My family began to lose trust with me and my breaks became few and far between. I started drinking at home. For the majority of the day, I was able to remain sober. However, when it was getting closer to bath time, I would allow myself to have a drink. You better believe thinking about the alcohol sitting in my fridge and when I would be able to drink it consumed my thoughts. This made it hard to focus on anything else. My drinking became a whole lot worse, because this time it came with a different price: mom guilt.

Woman battling alcoholism takes a selfie with a glass of wine
Courtesy of Mesha Brink

The hangovers started to interfere with my ability to meet my son’s needs. In popped the bright idea to trade my alcohol for marijuana, that way I could smoke all day without anyone noticing. Problem solved! Or so I thought. The issue was I was confined to our house because I was too afraid to drive my son high. So, I came up with ways to entertain him at home, while taking bathroom breaks to smoke. Our house became a cage I built for ourselves. Hell slowly returned and I had no idea how to escape other than to get high.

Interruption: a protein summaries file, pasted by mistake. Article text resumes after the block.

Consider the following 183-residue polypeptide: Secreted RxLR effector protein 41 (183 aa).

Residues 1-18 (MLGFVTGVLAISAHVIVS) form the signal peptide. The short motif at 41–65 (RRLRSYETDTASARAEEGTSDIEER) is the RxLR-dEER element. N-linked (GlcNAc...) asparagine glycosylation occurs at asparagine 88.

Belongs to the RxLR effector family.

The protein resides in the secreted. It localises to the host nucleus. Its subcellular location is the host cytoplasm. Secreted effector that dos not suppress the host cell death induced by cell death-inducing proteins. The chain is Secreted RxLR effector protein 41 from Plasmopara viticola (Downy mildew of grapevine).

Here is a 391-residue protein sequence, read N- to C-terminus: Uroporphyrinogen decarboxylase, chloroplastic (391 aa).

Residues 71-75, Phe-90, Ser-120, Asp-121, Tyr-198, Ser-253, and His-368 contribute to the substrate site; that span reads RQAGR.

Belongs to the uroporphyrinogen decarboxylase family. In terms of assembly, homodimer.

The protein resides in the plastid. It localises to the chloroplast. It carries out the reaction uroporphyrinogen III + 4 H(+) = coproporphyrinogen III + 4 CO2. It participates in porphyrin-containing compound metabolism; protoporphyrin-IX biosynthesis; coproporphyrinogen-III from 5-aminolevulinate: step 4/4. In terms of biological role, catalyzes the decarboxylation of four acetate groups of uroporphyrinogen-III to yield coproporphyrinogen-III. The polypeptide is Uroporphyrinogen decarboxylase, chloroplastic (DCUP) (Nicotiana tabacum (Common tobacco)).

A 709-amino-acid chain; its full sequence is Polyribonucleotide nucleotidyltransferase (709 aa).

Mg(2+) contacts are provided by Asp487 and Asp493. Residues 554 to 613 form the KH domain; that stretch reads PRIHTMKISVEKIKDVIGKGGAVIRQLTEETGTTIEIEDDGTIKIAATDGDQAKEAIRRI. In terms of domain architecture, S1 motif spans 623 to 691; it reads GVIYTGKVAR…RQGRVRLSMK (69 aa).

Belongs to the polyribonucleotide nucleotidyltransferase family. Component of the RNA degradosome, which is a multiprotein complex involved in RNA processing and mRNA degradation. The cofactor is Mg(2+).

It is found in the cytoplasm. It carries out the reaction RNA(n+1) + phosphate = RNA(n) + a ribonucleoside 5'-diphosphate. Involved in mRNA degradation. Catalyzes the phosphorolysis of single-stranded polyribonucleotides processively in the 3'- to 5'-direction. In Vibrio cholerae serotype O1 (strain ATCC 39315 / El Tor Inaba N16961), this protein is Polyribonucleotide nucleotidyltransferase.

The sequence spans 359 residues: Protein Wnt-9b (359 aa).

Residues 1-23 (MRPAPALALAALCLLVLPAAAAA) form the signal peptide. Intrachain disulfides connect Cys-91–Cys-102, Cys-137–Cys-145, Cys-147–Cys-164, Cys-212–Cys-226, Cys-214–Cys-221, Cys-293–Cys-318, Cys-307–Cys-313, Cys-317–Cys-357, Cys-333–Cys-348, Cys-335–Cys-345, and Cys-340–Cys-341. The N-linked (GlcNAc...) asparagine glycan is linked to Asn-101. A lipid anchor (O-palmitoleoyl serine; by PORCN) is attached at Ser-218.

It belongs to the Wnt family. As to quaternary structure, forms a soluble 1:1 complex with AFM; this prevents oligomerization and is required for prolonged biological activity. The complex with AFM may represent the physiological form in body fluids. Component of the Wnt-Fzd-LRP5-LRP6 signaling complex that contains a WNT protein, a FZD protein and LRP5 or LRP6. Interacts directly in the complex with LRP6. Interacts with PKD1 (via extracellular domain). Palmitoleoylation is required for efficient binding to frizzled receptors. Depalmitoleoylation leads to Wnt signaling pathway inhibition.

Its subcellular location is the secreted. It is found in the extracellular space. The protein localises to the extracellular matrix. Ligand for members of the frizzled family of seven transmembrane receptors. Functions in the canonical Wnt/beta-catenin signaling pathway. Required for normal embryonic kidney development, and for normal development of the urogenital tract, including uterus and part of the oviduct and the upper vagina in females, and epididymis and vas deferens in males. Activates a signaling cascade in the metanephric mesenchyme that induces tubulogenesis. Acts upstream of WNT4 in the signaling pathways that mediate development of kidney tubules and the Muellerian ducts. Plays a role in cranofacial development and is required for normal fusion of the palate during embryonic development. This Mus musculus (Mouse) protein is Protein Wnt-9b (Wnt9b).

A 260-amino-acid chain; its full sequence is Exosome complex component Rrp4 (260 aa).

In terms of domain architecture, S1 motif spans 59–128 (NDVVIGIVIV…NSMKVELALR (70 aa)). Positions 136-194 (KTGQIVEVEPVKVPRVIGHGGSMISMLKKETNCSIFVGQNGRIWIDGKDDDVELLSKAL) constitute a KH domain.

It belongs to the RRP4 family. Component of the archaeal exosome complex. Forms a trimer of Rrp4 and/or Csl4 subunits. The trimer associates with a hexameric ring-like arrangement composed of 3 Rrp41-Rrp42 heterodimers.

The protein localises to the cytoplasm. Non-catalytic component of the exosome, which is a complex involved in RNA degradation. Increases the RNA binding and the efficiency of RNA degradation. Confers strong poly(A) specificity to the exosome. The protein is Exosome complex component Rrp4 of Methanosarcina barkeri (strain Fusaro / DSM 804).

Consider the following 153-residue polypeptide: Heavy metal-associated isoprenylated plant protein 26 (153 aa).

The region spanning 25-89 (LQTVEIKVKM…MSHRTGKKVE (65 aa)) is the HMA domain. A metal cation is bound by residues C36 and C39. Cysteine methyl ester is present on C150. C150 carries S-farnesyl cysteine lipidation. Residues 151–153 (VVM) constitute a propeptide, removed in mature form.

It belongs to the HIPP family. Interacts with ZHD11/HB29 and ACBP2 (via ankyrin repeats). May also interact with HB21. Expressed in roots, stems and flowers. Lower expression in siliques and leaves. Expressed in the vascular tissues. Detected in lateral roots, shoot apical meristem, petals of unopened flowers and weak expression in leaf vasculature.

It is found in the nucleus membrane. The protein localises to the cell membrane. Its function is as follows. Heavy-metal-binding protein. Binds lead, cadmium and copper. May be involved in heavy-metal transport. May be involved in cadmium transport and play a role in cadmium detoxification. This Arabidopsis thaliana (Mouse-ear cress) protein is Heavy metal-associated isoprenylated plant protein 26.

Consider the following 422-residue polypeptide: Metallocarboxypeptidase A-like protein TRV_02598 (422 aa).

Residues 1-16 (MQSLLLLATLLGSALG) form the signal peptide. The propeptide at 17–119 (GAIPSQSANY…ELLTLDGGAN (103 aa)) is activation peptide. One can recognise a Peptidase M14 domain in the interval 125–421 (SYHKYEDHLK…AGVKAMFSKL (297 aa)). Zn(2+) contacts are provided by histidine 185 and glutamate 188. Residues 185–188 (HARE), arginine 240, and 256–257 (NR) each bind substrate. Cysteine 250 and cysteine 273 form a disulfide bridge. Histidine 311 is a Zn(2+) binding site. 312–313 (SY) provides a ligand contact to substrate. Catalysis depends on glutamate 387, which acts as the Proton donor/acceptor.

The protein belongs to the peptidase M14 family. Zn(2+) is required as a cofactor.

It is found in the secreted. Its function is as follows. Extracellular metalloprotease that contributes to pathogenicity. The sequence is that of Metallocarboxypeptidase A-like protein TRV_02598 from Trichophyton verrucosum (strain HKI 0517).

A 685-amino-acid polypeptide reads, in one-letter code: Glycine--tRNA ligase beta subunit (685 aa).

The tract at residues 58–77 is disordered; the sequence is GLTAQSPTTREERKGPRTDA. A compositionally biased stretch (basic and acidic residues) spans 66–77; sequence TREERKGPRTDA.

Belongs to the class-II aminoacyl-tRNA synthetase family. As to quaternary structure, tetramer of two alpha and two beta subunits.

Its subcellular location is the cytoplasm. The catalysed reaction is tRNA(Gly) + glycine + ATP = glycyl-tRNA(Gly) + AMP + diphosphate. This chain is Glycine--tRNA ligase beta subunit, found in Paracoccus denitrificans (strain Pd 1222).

I couldn’t live like this anymore and more importantly, I didn’t want my son to learn the coping skills I desperately relied on. He deserved so much better than what I was giving him and I hated myself for it. So, I did the only thing left to do. I begged God for help. Silently, I prayed that if he wanted me to quit drinking and doing drugs of any kind, to give me a DUI.

My boyfriend bought tickets to a Dierks Bentley concert so we could have a date night. It was the first time we were getting an entire night alone without Dax. With my marijuana pen in my purse and a cooler in the backseat, we were off for our much needed date 2 hours away. Since I only had a few drinks, and smoked a little while ago, I decided to drive home when it was all over, not realizing I had a burnt out tail light.